Newspaper – Most newspapers use soy-based inks that are acceptable for composting.  But avoid the glossy inserts, which get their bright colors from metal-based inks. If you want to know what type of ink is on your newspaper, call its office. This is a common question and the publisher will be happy to tell you the type of ink that is used.

Newspaper is safe to compost, but it takes a long time to biodegrade. If you’ve ever used several layers of newspaper to smother weeds under mulch, you already know how long it remains intact even when in contact with the soil.  That’s because newspaper is a plant product and contains lignin, a substance from the plant’s woody cell walls that breaks down slowly.  Individual sheets of paper torn or shredded definitely compost more quickly.

Cooked Food – The main reason meats and oils are not recommended for composting is that they are open invitations for rodents and other pests. The old Native American technique of burying fish heads in the garden is a much better way to compost seafood and heavy proteins.

The cells of cooked vegetables begin to break down rapidly, which means they quickly start to rot and to smell. The odor may offend you and me, but it is irresistible to rodents and flies. If you really want to add them to the pile, try masking the odor by covering the vegetables with plant matter and some garden soil.

Rhubarb Leaves – Gardeners are cautioned not to eat the leaves of rhubarb or even the stems once the plant has been hit by frost.  Rhubarb leaves contain levels of oxalic acid that can be toxic to humans, but adding a few leaves at a time to your compost poses no threat.  Just don’t lift and compost the entire patch of rhubarb all at once.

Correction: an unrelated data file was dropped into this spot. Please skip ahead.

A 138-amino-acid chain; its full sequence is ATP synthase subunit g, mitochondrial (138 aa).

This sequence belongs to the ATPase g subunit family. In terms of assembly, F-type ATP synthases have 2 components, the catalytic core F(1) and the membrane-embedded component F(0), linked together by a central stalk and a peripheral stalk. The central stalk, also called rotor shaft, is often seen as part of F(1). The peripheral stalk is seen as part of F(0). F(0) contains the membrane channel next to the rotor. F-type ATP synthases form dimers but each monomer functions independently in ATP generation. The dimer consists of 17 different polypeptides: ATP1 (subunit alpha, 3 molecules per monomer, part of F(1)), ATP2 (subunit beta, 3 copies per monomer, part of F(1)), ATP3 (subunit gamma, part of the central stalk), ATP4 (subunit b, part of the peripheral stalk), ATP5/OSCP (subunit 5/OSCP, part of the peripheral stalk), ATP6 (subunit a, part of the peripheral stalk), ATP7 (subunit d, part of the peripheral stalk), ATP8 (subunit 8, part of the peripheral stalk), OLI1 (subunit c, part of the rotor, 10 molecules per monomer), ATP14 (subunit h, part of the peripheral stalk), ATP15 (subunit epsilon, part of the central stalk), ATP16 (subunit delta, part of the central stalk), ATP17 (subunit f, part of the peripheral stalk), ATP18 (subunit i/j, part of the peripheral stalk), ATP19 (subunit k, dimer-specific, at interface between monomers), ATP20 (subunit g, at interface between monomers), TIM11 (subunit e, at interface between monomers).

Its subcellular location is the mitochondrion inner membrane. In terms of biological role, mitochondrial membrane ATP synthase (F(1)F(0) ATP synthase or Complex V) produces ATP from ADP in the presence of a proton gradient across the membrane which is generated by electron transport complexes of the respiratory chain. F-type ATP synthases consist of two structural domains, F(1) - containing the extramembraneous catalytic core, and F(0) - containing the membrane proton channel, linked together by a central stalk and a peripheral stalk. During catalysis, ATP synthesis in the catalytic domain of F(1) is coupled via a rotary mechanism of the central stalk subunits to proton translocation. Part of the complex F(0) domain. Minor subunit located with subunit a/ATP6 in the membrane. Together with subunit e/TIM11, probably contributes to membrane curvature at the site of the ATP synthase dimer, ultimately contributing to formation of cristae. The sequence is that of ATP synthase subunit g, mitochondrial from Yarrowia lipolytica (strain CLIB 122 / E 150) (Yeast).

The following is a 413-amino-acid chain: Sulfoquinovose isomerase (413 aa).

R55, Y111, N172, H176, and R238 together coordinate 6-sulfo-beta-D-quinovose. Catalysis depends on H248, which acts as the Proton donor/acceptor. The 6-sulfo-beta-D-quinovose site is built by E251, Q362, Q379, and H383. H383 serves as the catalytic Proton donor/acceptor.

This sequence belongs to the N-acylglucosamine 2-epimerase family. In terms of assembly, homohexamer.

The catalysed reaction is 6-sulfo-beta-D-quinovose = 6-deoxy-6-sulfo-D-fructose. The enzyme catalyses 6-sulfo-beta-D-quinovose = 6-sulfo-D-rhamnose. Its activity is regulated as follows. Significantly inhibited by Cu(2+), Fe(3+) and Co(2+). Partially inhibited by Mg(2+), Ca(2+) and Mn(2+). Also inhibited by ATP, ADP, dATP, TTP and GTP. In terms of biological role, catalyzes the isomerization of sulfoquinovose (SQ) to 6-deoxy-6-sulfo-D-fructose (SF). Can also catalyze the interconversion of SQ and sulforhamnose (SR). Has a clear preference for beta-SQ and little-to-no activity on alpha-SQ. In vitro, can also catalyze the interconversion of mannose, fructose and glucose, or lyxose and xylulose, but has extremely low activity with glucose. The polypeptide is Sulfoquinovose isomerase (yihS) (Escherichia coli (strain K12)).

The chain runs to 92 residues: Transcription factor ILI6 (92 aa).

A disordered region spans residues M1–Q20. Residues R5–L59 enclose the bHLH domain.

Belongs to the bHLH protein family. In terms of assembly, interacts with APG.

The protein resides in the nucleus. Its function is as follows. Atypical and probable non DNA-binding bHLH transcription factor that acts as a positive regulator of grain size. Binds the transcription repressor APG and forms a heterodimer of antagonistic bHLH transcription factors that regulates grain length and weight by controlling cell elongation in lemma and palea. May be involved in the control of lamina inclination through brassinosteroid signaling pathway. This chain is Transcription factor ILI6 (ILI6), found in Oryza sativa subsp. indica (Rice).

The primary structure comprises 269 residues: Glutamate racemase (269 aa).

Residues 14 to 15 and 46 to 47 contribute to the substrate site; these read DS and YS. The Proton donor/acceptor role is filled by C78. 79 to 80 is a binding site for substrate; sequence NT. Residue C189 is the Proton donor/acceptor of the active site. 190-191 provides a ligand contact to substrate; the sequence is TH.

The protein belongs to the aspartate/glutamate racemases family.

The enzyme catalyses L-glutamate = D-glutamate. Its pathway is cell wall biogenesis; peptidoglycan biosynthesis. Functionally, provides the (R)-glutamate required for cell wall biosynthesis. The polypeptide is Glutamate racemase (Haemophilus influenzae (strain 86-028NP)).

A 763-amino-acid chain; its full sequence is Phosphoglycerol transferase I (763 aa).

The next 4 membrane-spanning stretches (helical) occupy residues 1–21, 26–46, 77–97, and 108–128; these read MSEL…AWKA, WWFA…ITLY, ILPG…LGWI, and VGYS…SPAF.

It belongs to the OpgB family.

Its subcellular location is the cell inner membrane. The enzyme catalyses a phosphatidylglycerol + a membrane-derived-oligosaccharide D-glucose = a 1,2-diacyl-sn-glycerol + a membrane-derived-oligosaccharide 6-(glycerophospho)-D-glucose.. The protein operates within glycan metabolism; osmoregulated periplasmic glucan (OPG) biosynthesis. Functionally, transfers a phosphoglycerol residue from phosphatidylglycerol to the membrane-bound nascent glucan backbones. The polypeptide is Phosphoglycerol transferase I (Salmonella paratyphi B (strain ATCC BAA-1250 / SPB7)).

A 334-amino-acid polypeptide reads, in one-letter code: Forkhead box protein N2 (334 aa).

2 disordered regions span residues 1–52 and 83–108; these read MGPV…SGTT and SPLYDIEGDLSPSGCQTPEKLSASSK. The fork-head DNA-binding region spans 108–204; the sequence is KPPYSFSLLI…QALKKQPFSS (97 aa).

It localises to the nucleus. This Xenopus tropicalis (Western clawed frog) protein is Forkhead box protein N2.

4 Replies to “Safe Compost: What to Use”

  1. One of the things that comes to mind is keeping your compost separate from your garden, if you aren’t using it just yet. Like you said, mice or rats could get into it and then spread diseases. This is not good for the plants in any way. When choosing what materials to compost, you have to be careful with what you choose. I wouldn’t use any kind of newspaper just because of the possible contamination from the ink in the paper.

  2. I have a compost tumbler, but it doesn’t work well. First of all, I can’t seem to keep it damp. How can I help things decompose ? I have used a compost starter, but that didn’t help. Should I hose it every day? Would that help it to decompose? I have added leaves and soil to it thinking that would help. I know right now it’s too cold for it to do anything but freeze. I don’t added cooked anything to it, just raw vegetable waste. What can I do to help it decompose? The tumbler is full almost to the top. I rotate it whenever think about it.

    1. Use our 7-4-4 all purpose fertilizer as a starter to help
      decomposition. Moisture is good, but you can’t keep them too moist or
      everything gets stinky. It needs to be a sunny warm location and
      tumbled frequently. It takes time for raw waste to start breaking
      down, patience is the name of the game in making compost. You could also put a layer of black
      plastic over the tumbler to increase heat.